Wednesday 15 August 2018

Fiddler on the Roof

Curve, Leicester
14th August, 2018

'To life! L'chaim!'

Tradition. A theme at the heart of Bock, Harmick and Stein's Fiddler on the Roof. A theme which also captures the annual community productions held at Curve every summer, a custom that has quite rightly become an institution in itself. From Bernstein to Shakespeare via Sondheim, Bart and Larson, Curve’s choice of production has always been impeccable; big shows for a big stage and even bigger companies, and there’s nothing that makes my heart sing more than seeing my local theatre populated with local people doing what they love. And with Fiddler Curve have excelled themselves yet again. Featuring their largest company on record, director Sarah Ingram’s production sees over 100 people from the community coming together to present what is arguably the greatest ‘community’ musical in the canon.

To say this production is epic would be an understatement. Populous, bustling, humming with life; Ingram has constructed an enclave of highly detailed, immersive communal existence. Anatevka is realised in Al Parkinson's ramshackle of houses, erected so tightly that the families literally live on top of each other. It's a smart and understated design (I know this may seem anomalous considering the enormity of the production as a whole) that allows the ensemble to become a living, breathing set piece. Throughout the action the everyday is omnipresent: wives and daughters sweep floors, a beggar steals bagels from the local baker, children play, locals kiss the Mezuzah on entering the home - these are just a few of the cultural minutiae that Ingram celebrates, details that may go unnoticed, but altogether enrich the piece.

I have always enjoyed the sheer scale of Curve's community productions. Choruses are full-bodied and hearty, crowds are raucous, and the eye is drawn to a multitude of entertaining titbits. Nevermore has this been evident than here in the spectacular wedding scene at the end of act 1. So joyous, so giddy, so sweeping, I could have lept up an danced along! Melanie Knott triumphs in reproducing Jerome Robbins' original choreography, drawing the best from a diverse cast. Movement and blocking for a cast that big must have been a logistical headache! Knott's sympathetic rendering of Robbins' classic routines is touching and organic, by turns pulsing with machismo and liltingly whimsical.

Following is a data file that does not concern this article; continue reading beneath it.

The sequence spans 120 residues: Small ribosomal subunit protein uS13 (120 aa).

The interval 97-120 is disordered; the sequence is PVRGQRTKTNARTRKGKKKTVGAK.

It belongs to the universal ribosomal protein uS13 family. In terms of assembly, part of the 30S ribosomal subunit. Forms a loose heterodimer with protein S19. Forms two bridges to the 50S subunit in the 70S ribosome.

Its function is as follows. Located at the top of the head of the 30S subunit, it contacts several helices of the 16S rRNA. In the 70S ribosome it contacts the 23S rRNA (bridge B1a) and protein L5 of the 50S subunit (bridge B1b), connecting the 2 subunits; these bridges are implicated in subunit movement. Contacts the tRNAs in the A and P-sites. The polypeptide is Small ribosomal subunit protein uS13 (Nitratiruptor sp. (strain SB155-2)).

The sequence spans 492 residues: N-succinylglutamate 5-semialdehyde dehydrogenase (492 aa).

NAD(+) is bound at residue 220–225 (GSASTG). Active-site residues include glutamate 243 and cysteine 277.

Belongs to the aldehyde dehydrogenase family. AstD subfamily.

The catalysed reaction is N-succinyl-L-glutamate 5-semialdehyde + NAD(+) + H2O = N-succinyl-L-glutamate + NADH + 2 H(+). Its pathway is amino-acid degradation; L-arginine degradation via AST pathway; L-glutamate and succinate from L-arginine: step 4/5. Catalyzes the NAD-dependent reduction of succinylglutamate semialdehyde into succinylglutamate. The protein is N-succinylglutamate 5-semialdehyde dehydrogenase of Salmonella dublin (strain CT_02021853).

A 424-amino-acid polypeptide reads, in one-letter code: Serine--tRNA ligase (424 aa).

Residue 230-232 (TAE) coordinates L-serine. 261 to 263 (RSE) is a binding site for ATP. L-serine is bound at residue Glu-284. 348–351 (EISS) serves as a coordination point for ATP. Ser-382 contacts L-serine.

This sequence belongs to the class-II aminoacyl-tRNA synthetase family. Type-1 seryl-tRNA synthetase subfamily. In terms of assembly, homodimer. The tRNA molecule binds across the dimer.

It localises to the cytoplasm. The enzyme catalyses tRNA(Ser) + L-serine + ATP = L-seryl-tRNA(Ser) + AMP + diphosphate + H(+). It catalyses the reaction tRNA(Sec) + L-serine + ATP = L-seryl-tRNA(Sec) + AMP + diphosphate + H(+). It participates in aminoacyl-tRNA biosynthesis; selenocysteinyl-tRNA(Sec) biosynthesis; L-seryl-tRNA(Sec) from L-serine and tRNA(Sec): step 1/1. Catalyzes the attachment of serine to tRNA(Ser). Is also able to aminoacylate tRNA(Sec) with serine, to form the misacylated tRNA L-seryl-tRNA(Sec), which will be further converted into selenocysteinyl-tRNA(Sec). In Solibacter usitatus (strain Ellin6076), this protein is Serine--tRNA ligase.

Amidst the cast of local theatre-lovers, stand outs include Debbie Longley's Golde, the prosaic anchor to her hypothesising husband, Longley has a stellar voice and warmth of character; the trio of love-struck daughters are played with poise and youthful nobility by Lauren Russell (Tzeitel), Hannah Willars (Hodel) and Rose Caldwell (Chava); while Peter Larkin (no stranger to community theatre thanks to his experience at The Little Theatre) balances religious reverance with wanton eccentricity as the Priest. Fresh from playing Elizabeth Proctor in Curve's The Crucible, Eleanor Page's Fiddler has not a single line of dialogue, yet her impeccable playing and omnipresence is brimming with characterful expression, grounding her strange, moving and believable unspoken connection with Tevye. 

However, it is Bill Hinds' Tevye that provides a centre of gravity in the production. Hinds  displays a dry wit and oratory melifluousness, matched by his physicality in the role. Using his hands as philosophical instruments, Hinds reaches out to the heavens, wishing to pluck answers from the ether. His soliloquys grappling with the frictions of tradition, change and progression are engrossing and rather haunting.

For Curve's tenth anniversary, they have taken a musical with enduring appeal and great themes of the unifying powers of love and community in times of major social upheaval, and paired it with a production that embodies a hymn to these issues. The community of Anatevka is imbued with colour and depth thanks to Ingram and Knott's passionate storytelling. As always, the professionalism and commitment from all must be applauded, as does Curve for embracing such a diverse company and the logistical challenges that come with a large cast. Long may the 'tradition' continue!

Fiddler on the Roof plays at Curve until 19th August.

The company of Fiddler on the Roof. Photograph: Pamela Raith.

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